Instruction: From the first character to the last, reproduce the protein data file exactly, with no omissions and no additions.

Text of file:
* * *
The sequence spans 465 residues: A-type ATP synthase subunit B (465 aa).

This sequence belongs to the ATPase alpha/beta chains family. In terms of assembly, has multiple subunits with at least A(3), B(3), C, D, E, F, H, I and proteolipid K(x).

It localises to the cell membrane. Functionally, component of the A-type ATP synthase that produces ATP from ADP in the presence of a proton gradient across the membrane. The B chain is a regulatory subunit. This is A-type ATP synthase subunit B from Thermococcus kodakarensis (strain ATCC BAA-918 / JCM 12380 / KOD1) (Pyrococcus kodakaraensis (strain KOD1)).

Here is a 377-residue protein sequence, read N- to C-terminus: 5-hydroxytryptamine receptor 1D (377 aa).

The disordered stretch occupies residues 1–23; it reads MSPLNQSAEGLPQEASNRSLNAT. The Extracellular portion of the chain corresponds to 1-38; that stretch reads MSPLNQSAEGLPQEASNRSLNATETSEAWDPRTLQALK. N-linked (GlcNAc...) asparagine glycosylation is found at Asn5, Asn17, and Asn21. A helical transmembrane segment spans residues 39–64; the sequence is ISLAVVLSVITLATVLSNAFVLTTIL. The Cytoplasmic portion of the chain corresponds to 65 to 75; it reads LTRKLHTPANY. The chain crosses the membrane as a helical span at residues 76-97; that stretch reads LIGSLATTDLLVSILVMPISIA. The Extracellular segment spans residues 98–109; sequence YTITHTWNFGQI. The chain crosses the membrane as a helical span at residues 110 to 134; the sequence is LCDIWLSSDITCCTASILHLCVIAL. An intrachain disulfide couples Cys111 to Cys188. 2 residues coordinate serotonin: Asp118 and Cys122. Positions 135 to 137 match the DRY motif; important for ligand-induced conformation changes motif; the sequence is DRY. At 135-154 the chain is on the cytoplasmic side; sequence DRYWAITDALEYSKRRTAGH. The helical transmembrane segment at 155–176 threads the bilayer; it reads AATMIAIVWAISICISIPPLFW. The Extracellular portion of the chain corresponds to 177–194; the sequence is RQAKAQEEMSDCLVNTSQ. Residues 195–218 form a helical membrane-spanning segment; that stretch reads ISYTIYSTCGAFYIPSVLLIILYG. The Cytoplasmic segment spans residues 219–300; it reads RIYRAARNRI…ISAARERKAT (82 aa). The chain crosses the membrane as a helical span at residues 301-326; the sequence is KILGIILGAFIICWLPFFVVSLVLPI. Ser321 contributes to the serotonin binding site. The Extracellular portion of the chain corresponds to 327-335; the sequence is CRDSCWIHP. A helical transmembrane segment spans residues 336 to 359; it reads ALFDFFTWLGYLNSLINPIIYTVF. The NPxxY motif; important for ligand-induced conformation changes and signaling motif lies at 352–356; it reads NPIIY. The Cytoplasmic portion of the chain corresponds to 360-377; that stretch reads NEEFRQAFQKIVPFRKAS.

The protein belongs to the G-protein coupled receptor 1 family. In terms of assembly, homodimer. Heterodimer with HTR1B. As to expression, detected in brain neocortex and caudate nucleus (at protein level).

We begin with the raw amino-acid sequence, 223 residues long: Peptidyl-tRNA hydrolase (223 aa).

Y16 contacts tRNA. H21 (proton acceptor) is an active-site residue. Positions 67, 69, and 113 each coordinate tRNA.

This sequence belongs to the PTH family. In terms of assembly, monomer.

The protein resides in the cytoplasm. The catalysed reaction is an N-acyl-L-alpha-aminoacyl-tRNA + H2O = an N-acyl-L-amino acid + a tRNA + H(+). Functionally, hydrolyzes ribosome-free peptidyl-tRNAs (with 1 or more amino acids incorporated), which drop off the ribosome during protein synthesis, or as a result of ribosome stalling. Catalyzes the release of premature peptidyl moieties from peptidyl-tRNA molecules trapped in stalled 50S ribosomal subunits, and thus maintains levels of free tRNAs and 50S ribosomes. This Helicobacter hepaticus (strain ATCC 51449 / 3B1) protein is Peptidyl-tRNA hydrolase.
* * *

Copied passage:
The sequence spans 465 residues: A-type ATP synthase subunit B (465 aa).

This sequence belongs to the ATPase alpha/beta chains family. In terms of assembly, has multiple subunits with at least A(3), B(3), C, D, E, F, H, I and proteolipid K(x).

It localises to the cell membrane. Functionally, component of the A-type ATP synthase that produces ATP from ADP in the presence of a proton gradient across the membrane. The B chain is a regulatory subunit. This is A-type ATP synthase subunit B from Thermococcus kodakarensis (strain ATCC BAA-918 / JCM 12380 / KOD1) (Pyrococcus kodakaraensis (strain KOD1)).

Here is a 377-residue protein sequence, read N- to C-terminus: 5-hydroxytryptamine receptor 1D (377 aa).

The disordered stretch occupies residues 1–23; it reads MSPLNQSAEGLPQEASNRSLNAT. The Extracellular portion of the chain corresponds to 1-38; that stretch reads MSPLNQSAEGLPQEASNRSLNATETSEAWDPRTLQALK. N-linked (GlcNAc...) asparagine glycosylation is found at Asn5, Asn17, and Asn21. A helical transmembrane segment spans residues 39–64; the sequence is ISLAVVLSVITLATVLSNAFVLTTIL. The Cytoplasmic portion of the chain corresponds to 65 to 75; it reads LTRKLHTPANY. The chain crosses the membrane as a helical span at residues 76-97; that stretch reads LIGSLATTDLLVSILVMPISIA. The Extracellular segment spans residues 98–109; sequence YTITHTWNFGQI. The chain crosses the membrane as a helical span at residues 110 to 134; the sequence is LCDIWLSSDITCCTASILHLCVIAL. An intrachain disulfide couples Cys111 to Cys188. 2 residues coordinate serotonin: Asp118 and Cys122. Positions 135 to 137 match the DRY motif; important for ligand-induced conformation changes motif; the sequence is DRY. At 135-154 the chain is on the cytoplasmic side; sequence DRYWAITDALEYSKRRTAGH. The helical transmembrane segment at 155–176 threads the bilayer; it reads AATMIAIVWAISICISIPPLFW. The Extracellular portion of the chain corresponds to 177–194; the sequence is RQAKAQEEMSDCLVNTSQ. Residues 195–218 form a helical membrane-spanning segment; that stretch reads ISYTIYSTCGAFYIPSVLLIILYG. The Cytoplasmic segment spans residues 219–300; it reads RIYRAARNRI…ISAARERKAT (82 aa). The chain crosses the membrane as a helical span at residues 301-326; the sequence is KILGIILGAFIICWLPFFVVSLVLPI. Ser321 contributes to the serotonin binding site. The Extracellular portion of the chain corresponds to 327-335; the sequence is CRDSCWIHP. A helical transmembrane segment spans residues 336 to 359; it reads ALFDFFTWLGYLNSLINPIIYTVF. The NPxxY motif; important for ligand-induced conformation changes and signaling motif lies at 352–356; it reads NPIIY. The Cytoplasmic portion of the chain corresponds to 360-377; that stretch reads NEEFRQAFQKIVPFRKAS.

The protein belongs to the G-protein coupled receptor 1 family. In terms of assembly, homodimer. Heterodimer with HTR1B. As to expression, detected in brain neocortex and caudate nucleus (at protein level).

We begin with the raw amino-acid sequence, 223 residues long: Peptidyl-tRNA hydrolase (223 aa).

Y16 contacts tRNA. H21 (proton acceptor) is an active-site residue. Positions 67, 69, and 113 each coordinate tRNA.

This sequence belongs to the PTH family. In terms of assembly, monomer.

The protein resides in the cytoplasm. The catalysed reaction is an N-acyl-L-alpha-aminoacyl-tRNA + H2O = an N-acyl-L-amino acid + a tRNA + H(+). Functionally, hydrolyzes ribosome-free peptidyl-tRNAs (with 1 or more amino acids incorporated), which drop off the ribosome during protein synthesis, or as a result of ribosome stalling. Catalyzes the release of premature peptidyl moieties from peptidyl-tRNA molecules trapped in stalled 50S ribosomal subunits, and thus maintains levels of free tRNAs and 50S ribosomes. This Helicobacter hepaticus (strain ATCC 51449 / 3B1) protein is Peptidyl-tRNA hydrolase.